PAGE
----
It wasn’t the response Tali Pelman had hoped to receive. The group creative managing director of Stage Entertainment had traveled to Küsnacht, Switzerland, with one goal in mind: Convince Tina Turner that her life could be the stuff of a successful stage musical.

“We walked in the door,” Pelman remembers. “Tina was already there, and she greeted me with: ‘Just so you know, I haven’t said yes. It’s probably a no. Let’s sit down to eat.’”

Over the course of dinner, Turner changed her mind. She’d been pitched on the idea of having her catalog of hits such as “River Deep — Mountain High” and “What’s Love Got to Do With It” turned into a jukebox musical before, but Pelman wanted to do something different. She didn’t just want to highlight pop anthems. She wanted to showcase Turner’s often painful rise, digging into her abusive relationship with her then-husband, Ike Turner, as well as her difficult bond with her mother, Zelma, who left her daughter as a young girl to escape her own abusive marriage.

“For us, we wanted to tell Tina’s story honestly,” says Pelman. “We didn’t want to sugarcoat it. We were really clear about that. It was a risk to tell her that. It was traumatic material, but that was what spoke to her.”

To pull it off, Pelman enlisted some important collaborators. She tapped Katori Hall, the Olivier-winning playwright behind the Martin Luther King Jr. drama “The Mountaintop,” to write the book, and she convinced director Phyllida Lloyd to return to the world of musicals nearly 20 years after she helped turn “Mamma Mia!” into a global stage smash (she later directed the 2008 film). Like Turner, Lloyd was resistant until she read Hall’s book.

“We were asking the right questions,” recalls Lloyd. “It wasn’t just give me a theater and throw it onstage because we’ve got the rights to songs. It was about producing something that lived up to the legacy of Tina Turner. It was about bringing a message of hope and possibility to millions of mainly women, worldwide, who might be trapped in similar circumstances. We’re letting them know they can transcend those circumstances.”

Now, after two acclaimed European productions, including a year-plus West End run, “Tina: The Tina Turner Musical” is making its Broadway debut. It officially opened on Nov. 7 and has already been playing to sell-out audiences through previews. The initial response is comforting, because the competition stands to be fierce. One of a wave of new musicals this season that will highlight catalogs of rock icons, “Tina” will vie for attention with “Jagged Little Pill” (Alanis Morissette), “Girl From the North Country” (Bob Dylan), and “Moulin Rouge!” (anyone who’s released a Top 40 song in the 20th or 21st centuries).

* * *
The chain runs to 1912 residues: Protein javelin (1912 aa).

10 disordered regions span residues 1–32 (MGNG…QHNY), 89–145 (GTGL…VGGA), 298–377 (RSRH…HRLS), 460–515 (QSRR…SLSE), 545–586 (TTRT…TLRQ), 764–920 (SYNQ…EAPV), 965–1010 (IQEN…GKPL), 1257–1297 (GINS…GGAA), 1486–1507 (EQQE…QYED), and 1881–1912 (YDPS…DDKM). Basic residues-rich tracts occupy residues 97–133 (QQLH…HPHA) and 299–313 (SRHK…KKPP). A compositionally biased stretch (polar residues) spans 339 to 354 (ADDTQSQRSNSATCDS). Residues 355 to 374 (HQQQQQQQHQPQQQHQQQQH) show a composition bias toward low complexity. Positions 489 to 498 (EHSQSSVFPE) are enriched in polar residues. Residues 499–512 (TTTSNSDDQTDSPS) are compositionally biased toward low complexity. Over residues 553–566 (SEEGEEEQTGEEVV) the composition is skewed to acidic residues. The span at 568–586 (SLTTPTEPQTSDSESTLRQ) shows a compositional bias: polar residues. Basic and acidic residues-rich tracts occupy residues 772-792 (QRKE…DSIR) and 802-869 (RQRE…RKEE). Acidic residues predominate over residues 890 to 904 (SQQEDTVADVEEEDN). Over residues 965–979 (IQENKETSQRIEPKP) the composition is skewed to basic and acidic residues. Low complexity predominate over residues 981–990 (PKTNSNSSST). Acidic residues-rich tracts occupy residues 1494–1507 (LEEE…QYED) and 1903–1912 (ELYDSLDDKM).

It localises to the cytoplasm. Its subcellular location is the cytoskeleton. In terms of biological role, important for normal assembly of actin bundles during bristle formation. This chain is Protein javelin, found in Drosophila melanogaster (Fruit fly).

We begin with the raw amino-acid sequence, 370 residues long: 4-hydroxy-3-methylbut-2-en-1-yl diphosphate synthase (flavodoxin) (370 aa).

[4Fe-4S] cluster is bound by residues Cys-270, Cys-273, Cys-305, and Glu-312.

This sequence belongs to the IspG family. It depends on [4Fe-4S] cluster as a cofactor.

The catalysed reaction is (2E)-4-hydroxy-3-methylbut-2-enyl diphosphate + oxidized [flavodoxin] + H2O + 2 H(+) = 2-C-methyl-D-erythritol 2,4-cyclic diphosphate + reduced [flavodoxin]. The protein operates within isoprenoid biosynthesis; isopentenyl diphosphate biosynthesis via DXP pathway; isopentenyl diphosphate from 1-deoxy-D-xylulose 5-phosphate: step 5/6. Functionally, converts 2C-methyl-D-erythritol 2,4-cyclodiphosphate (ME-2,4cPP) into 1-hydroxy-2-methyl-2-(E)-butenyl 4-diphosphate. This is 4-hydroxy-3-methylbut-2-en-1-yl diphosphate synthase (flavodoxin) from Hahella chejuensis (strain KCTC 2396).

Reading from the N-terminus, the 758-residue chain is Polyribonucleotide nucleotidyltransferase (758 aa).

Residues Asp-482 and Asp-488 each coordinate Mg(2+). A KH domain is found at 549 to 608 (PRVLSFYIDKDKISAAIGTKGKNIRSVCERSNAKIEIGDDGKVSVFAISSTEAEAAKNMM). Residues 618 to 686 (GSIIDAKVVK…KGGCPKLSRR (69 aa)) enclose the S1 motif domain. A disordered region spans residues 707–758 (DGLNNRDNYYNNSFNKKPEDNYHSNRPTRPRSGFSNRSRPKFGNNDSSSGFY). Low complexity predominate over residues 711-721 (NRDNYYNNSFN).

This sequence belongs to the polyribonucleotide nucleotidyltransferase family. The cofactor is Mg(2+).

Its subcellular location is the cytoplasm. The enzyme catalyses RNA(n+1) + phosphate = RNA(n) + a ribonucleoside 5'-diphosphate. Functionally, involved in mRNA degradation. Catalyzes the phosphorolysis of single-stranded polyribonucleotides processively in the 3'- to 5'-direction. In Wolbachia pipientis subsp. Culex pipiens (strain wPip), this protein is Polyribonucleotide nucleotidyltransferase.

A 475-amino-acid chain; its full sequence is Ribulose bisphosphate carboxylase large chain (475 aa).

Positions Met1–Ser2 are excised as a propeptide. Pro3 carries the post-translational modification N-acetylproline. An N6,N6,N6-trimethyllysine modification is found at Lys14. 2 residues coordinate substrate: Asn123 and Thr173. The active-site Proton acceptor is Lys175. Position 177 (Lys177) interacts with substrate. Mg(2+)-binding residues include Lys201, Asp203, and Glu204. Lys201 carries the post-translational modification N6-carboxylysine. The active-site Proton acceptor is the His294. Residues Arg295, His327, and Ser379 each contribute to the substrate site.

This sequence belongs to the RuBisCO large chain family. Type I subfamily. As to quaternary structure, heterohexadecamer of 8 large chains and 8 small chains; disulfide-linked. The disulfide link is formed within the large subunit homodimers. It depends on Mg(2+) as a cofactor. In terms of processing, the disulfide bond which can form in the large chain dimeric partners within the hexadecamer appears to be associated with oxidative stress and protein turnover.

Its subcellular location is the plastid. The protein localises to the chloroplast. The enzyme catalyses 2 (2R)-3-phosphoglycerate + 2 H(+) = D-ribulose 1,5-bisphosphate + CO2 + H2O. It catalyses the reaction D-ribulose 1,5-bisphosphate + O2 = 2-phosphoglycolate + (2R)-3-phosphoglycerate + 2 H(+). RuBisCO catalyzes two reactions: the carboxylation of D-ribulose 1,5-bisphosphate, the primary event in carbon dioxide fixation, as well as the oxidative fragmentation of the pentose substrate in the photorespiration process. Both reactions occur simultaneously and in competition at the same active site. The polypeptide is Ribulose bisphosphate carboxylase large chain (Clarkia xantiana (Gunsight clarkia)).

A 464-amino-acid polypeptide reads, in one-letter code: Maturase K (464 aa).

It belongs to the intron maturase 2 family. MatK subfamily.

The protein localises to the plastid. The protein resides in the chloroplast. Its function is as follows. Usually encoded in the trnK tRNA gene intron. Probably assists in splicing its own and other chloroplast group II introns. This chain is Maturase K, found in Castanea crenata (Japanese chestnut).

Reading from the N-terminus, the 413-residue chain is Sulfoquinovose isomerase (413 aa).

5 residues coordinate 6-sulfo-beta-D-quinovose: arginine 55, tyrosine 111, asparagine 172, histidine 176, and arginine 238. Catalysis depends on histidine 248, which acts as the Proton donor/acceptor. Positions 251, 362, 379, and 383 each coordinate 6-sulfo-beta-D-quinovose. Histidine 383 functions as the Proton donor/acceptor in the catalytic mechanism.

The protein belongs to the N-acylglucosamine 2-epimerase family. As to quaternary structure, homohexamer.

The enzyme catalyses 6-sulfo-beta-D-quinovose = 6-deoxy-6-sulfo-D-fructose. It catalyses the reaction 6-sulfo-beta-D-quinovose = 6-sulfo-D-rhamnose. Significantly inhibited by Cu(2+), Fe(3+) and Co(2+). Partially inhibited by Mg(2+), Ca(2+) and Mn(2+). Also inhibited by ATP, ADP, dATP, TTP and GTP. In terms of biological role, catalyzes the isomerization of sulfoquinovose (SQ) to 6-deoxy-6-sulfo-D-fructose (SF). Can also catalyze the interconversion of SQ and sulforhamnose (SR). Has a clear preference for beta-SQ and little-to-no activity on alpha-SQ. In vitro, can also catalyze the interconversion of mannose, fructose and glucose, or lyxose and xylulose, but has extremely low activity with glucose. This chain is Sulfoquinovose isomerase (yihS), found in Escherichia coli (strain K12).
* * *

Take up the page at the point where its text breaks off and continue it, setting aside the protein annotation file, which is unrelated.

“It’s not a new concept,” Pelman admits. “But the way we treat the music is different. We’re putting the drama onstage.”

Turner’s story has been told before — first in her acclaimed memoir, “I, Tina,” and later in the Oscar-nominated film “What’s Love Got to Do With It” — but the musical doesn’t stop with the singer freeing herself from Ike Turner. It also charts her improbable comeback, after the age of 40, when she teamed with producer and manager Roger Davies to create the album “Private Dancer,” which became the best-selling record of her career.

“We make you cry in Act 1,” says Pelman. “Then we lift you up in Act 2, and by the end you’ll be dancing in the aisles.”

When she sits down with Variety, Pelman is in the midst of technical rehearsals for the show. Onstage, Adrienne Warren is running through a complicated piece of choreography in which a young Turner (at that point still known by her given name, Anna Mae Bullock) gets ready for a night on the town in St. Louis. It’s a sequence that finds her jumping off a bed while performing a quick change into evening wear. The pressure, Pelman admits, and the hours have been punishing, but with good reason. Though the European productions have done well, the “Tina” creative team believes that the show will be a true success story only if it’s embraced by New York audiences. “This is the zenith,” says Pelman. “As Tina keeps reminding me, ‘If you can make it here …’”

If the show works on Broadway, Stage Entertainment hopes to mount similar productions across Europe and in other corners of the world. For Lloyd, the hope is that each new show will help a younger generation of theatergoers connect with Turner’s life story and music.

“You would not have Beyoncé or Jennifer Lopez or a lot of other artists without her,” says Lloyd. “She’s the mother of all of these huge female solo artists. And by speaking out in such a candid way about her abuse, she gave so many other women the courage to change their lives.”

The show has already received a significant endorsement. Early in its West End run, the producers sneaked Turner into a preview performance. Afterward, the rock diva met up with Pelman.

“You found the love,” Turner told the producer as she embraced her. “You found the love.”